Wednesday, February 25, 2009

Sorta African ELLE



Africa is everywhere in the collections of many designers this season. It seems like every other page in this month's Elle magazine is layered with influence of the motherland. Model Christy Turlington wears a Ndebele style ring necklace* in current Escada ads while other designers like Max Osterweis and Junya Watanabe, reference African inspired textiles on the runway.



Elle also lauds Frenchwoman Lydia Courteille's turn to to a more "primitive style for spring" in the jewelry news section. The artists "African" collection features mask rings that mimic African busts and sculpture, combining them with precious jewels like turquoise, diamonds and pearls. Says Courteille, "It's incredible that now the trend in fashion is Africa, because I've been working on this idea for two or three years."



In spite of the efforts by publications like Arise to publicize African artists and designers, in the fashion world, their contributions are rarely acknowledged in the mainstream fashion world. It kind of reminds me of all the press actress Bo Derek received for wearing cornrows in the movie "10" even though black women had been wearing the style for ages.



The fashion world doesn't seem to take notice of uniquely African styles and trends unless the persons delivering them are non-Africans.

Hopefully magazines like Arise will make homegrown African talent household names. I'm hoping to get a copy soon. Which reminds me, does anyone know if Uzuri, Haute, and Clam are still being published?

* This style of ring necklace is also worn by the Kayan tribe in Thailand.

11 comments:

model liberation said...

I was flipping through Elle today, and my stomach started to hurt. The magazine's homage to Africa doesn't seem genuine. You hit the nail on the head with this.

Chic Noir said...

"primitive style for spring" The quote above as well as those rings made me think of you as I was reading Elle. I can't believe the writer used primitive when talking about Africa in 2009. Don't they have any Black proofreaders? Stuff like this enters into that gray(ignorance) zone of raicsm where it isn't intended but done/said/written all the same.

Chic Noir said...

One more thing, I've also seen the ring necklace worn by a group of women in Asia. Every so often Marie Claire writes about them. The Keynan women are the Masai.

Brigitte said...

@One more thing, I've also seen the ring necklace worn by a group of women in Asia

I mentioned that in the post. They're worn by Kayan tribe women in Thailand.

Divalocity said...

I remember when the movie, Ten came out and Cicely Tyson was one of the more prominent African-American women wearing her hair in a beautiful braided style. My friend and I were wearing our hair braided for the longest because we honored our African heritage.

The way the media projected that as if Bo Derek created the style. And would you believe more AA women started wearing the style because of her.

The west has been referring to the continent as one being primitive, exotic, mysterious and barbaric for centuries. There is nothing primitive or barbaric about Africa.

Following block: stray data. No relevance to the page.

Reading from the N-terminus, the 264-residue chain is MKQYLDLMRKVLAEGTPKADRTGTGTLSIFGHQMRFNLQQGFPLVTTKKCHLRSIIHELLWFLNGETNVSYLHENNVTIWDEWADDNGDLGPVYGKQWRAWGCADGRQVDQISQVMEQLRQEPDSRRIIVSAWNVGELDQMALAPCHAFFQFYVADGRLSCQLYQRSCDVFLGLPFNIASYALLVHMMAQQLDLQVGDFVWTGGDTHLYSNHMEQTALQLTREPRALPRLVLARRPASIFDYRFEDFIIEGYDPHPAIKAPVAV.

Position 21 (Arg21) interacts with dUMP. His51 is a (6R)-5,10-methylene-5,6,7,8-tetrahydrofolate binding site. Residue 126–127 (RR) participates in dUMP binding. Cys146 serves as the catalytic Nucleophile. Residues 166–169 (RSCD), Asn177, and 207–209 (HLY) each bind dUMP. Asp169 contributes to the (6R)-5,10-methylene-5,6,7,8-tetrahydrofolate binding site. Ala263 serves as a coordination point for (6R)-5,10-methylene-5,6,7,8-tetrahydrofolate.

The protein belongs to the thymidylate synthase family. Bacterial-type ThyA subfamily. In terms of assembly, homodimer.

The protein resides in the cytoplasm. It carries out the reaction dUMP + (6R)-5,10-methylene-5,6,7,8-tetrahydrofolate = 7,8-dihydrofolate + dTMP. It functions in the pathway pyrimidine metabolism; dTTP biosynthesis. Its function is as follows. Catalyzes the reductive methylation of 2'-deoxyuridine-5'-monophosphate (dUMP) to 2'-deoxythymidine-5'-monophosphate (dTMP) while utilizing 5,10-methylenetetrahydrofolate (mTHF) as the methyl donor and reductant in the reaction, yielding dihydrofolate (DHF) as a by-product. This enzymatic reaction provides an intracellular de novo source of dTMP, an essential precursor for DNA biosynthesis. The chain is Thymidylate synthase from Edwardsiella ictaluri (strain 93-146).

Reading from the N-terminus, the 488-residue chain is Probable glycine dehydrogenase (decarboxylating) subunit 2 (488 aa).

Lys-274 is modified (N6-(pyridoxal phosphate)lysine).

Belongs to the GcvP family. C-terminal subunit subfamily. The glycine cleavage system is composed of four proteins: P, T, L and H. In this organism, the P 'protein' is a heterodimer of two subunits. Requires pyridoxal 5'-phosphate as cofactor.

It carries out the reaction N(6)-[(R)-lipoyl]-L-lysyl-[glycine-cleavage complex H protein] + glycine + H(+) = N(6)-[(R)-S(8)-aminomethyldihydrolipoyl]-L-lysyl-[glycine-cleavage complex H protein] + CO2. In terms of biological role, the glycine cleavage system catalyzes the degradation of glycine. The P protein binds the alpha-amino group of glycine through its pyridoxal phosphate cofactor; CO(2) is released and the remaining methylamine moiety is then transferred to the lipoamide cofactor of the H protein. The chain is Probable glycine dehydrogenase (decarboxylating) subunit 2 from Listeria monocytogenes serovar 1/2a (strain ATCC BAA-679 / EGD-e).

Beautiful, yes but not what they describe about Africa and of it's people.

You may like this web link:http://www.bhfmagazine.com/

Brigitte said...

@Divalocity - Thanks for that link!

Naturally Sophia said...

Primitive= my stomach churns. Why is Anglo culture set on being condescending to the rest of the world. There is a difference between discovering a people and colonizing them.

I really like many of the items I see. I would have purchased them at a Black expo or African Arts Fair. However, these things aren't being sold by Africans and the $ from the purchases aren't even benefiting African causes. The least they could do is feature Black models and give some of the proceeds to African causes (water wells, orphanages, and diseases in Africa come to mind like Malaria and AIDS).

Brigitte said...

@Naturally Sophia

Max Osterweis, if you follow the link in the text, at least makes an effort. His line is made in Kenya so some of the money trickles back.

Still, I'm bothered that actual Africans don't ever seem to get any of the credit for their own style.

Style Noir said...

The overlap between Southeast Asian and "African" adornment is quite charming. Although I probably just think so because I am of Southeast Asian and African descent.

Anyway, I copped some gorgeous beaded necklaces from a market in the Philippines about five years ago; when I return from Liberia at the end of the month, I will pass off said necklaces as having been acquired in the Motherland, and no one-- no one-- will know the difference.

Ms. Media Maven said...

"It's incredible that now the trend in fashion is Africa, because I've been working on this idea for two or three years." Africa as an "idea". How novel! But notice how every couple of years Africa heavily influences fashion? SMDH! Brigette, I can't emphasis enough how much I appreciate your vigilant contribution to highlight the racial disparities in fashion. I know it's a tireless job. Keep up the excellent work!

mellowyel said...

erm... ew, is all i can say about that. after the new york times editorial about African fashion, I gave up on Western fashion ever really taking African style seriously. They tried to make amends with another photo article, but the foot's still in the mouth.

Clam comes out only twice a year - I think the next one will be published this summer. But you should check out PopAfricana (www.popafricana.com) if you haven't already - they're trying to move to print and have the first two issues out this summer. So excited!